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Reps should know their own district

Editor:

Although it is not illegal to not reside, now or ever, in the congressional district that you represent, I find it ironic to see the (R-Willsboro) after Ms. Stefanik’s name. We all know that she has never lived here and is bought and paid for by interests outside our district.

Ms. Stefanik shows up for photo ops, never publicly indicating where she will be until after the event. She holds “tele-townhalls” where she can control the conversation. If she does meet with constituents, she gives lip service to their concerns and does nothing of any substance to help them.

Rather she actually votes in opposition to the needs of her constituents. She voted to gut the Affordable Care Act (H.R.3293) which would cause 64,000 people in our district to lose health insurance. She endorses budget cuts to Social Security, Medicare and Medicaid, not to mention her negative environmental voting record.

Since Ms. Stefanik cannot run on her abysmal voting record, she resorts to name-calling and “alternative facts” – such as “Ms. Cobb raised taxes 20 times,” which was proven untrue by the Glens Falls Post-Star. “Ms. Cobb was appointed by Governor Cuomo,” which is also untrue. Just Google it for yourself. The facts show Ms. Cobb was appointed to the NYS Committee on Open Government by Gov. Spitzer and Gov. Patterson. Actually, a Committee on Open Government sounds like a good idea to me.

I want a representative that truly knows us here in NY-21, and is only beholding to us, her constituents, not outside money and interests. I want someone who is trustworthy, accessible and will truly represent the needs of NY-21 in Congress. That person is Tedra Cobb.

Nina Matteau, Westport

Vote for Martz to help assault victims

Editor:

As the former director of Sexual Trauma and Recovery Services (STARS) in Washington County for 18 years, I am an advocate for sexual assault victims. It is estimated that one out of four girls and one out of five boys will be sexually assaulted by the age of 18. Unfortunately most of these victims do not disclose this abuse until well into adulthood.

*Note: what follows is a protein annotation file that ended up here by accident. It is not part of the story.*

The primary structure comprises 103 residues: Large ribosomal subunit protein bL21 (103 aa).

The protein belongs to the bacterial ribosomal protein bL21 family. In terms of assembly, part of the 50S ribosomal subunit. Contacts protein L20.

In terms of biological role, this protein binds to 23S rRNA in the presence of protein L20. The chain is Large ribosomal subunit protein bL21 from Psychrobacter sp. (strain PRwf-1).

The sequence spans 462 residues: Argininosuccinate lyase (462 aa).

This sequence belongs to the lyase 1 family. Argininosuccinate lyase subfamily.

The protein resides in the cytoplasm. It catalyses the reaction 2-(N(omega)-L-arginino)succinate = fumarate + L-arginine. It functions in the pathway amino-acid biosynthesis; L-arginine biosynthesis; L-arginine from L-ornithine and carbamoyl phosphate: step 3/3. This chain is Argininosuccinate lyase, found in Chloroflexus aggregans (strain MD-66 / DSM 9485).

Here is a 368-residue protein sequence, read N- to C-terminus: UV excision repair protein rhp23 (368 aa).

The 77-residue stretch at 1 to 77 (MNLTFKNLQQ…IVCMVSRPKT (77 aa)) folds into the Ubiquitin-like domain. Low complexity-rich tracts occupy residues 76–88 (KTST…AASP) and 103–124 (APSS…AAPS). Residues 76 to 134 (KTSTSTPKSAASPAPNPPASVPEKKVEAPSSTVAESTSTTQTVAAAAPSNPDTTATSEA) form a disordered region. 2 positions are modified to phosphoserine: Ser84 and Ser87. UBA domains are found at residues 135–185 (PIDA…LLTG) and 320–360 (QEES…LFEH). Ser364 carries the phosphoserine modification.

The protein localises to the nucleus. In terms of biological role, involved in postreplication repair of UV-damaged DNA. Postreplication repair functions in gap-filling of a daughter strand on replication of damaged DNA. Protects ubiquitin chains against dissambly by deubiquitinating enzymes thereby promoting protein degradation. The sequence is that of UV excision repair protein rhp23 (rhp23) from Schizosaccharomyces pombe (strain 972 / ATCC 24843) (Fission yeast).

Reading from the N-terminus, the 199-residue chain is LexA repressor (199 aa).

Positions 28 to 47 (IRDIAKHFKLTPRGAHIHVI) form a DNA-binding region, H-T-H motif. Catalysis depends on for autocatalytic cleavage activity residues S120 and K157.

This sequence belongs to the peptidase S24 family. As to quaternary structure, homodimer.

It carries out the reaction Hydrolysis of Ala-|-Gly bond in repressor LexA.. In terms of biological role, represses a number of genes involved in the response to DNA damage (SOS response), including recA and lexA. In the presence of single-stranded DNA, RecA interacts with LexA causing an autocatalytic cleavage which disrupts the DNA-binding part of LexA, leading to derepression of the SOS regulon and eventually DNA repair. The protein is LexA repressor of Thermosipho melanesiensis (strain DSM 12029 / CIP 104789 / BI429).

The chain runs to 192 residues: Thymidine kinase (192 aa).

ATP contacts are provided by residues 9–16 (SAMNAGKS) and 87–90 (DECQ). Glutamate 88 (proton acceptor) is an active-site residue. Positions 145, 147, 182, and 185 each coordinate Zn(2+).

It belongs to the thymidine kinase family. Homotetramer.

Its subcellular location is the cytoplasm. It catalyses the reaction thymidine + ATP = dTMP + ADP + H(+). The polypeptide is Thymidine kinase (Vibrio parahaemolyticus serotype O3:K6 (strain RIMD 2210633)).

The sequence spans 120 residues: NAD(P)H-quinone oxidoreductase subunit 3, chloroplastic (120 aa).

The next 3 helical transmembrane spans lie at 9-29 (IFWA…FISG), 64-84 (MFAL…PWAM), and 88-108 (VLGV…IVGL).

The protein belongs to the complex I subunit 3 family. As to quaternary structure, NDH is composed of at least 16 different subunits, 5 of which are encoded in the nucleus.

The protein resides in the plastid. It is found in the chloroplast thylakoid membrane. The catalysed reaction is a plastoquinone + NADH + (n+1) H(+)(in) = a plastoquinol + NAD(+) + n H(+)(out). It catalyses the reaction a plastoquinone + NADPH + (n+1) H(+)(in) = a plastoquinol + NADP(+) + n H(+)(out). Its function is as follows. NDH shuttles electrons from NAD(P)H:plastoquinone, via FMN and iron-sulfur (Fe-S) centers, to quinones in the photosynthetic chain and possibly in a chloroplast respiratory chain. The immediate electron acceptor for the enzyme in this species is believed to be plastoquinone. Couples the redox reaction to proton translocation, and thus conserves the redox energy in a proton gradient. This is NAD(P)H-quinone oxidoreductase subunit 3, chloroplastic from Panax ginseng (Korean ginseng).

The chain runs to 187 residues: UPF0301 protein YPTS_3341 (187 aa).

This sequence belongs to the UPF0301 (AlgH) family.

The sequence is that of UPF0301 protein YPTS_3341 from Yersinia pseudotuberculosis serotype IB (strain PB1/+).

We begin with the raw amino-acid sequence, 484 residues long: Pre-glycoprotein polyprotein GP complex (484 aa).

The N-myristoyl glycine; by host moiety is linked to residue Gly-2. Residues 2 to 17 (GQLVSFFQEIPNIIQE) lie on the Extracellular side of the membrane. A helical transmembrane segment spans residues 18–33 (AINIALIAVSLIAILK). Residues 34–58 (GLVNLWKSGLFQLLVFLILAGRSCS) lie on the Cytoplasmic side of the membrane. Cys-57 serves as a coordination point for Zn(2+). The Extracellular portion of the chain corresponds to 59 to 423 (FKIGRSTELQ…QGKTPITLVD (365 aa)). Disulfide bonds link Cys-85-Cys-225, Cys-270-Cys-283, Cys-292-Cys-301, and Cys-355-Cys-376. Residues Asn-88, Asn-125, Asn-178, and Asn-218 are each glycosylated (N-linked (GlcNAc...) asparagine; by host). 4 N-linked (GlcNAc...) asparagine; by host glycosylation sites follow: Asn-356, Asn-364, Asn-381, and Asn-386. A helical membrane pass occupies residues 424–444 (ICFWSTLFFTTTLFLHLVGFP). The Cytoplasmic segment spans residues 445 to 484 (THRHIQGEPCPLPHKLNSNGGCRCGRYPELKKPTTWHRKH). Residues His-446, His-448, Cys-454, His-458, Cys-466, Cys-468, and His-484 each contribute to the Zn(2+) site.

This is why New York state needs to reform its laws and pass the Child Victims Act. This bill has languished in New York state for decades, and our state Sen. Elizabeth Little, until recently, has opposed it every step of the way. She did not want adult victims to have the right to sue institutions and people involved in their sexual assault as children; institutions like the Boy Scouts and the Catholic Church.

Fortunately we have a choice in November to elect Sen. Emily Martz, who has said “I will stand today, as I will always will, with the victims.” Emily supports the passage of the Child Victims Act. I urge you to vote for Emily Martz so that victims of sexual abuse will have a senator that supports them.

Jan Wolski, Cambridge

Martz’s healthcare support is needed

Editor:

The cost of health services incurred by 45 million uninsured Americans is estimated to be $99 billion. Who pays when someone with no insurance visits an emergency room needing the legally mandated “stabilization,” if not immediate admission? The answers include:

1. The uninsured patient, spending a larger fraction of his income than his insured neighbor.

2. Hospitals and doctors, providing care gratis or for reduced fees.

3. Charities, whose funding comes ultimately from the public.

4. Local and federal taxes collected from that same public.

This brings us to the question of single payer health care and the proposed New York Health Act already passed several times by the Assembly. While its Senate passage and implementation would certainly raise payroll and employer-paid taxes, perhaps by 150 percent (RAND,) the total New York expenditure on health care would not increase. New Yorkers would shift only where and how they pay. Millions of us would reap medical security.

Betty Little has been a state Senator for 15 years. As a North Country person, she knows that 12 percent of Warren County lives below the poverty line and 5 percent is uninsured. Nonetheless, she votes to keep the act locked in committee.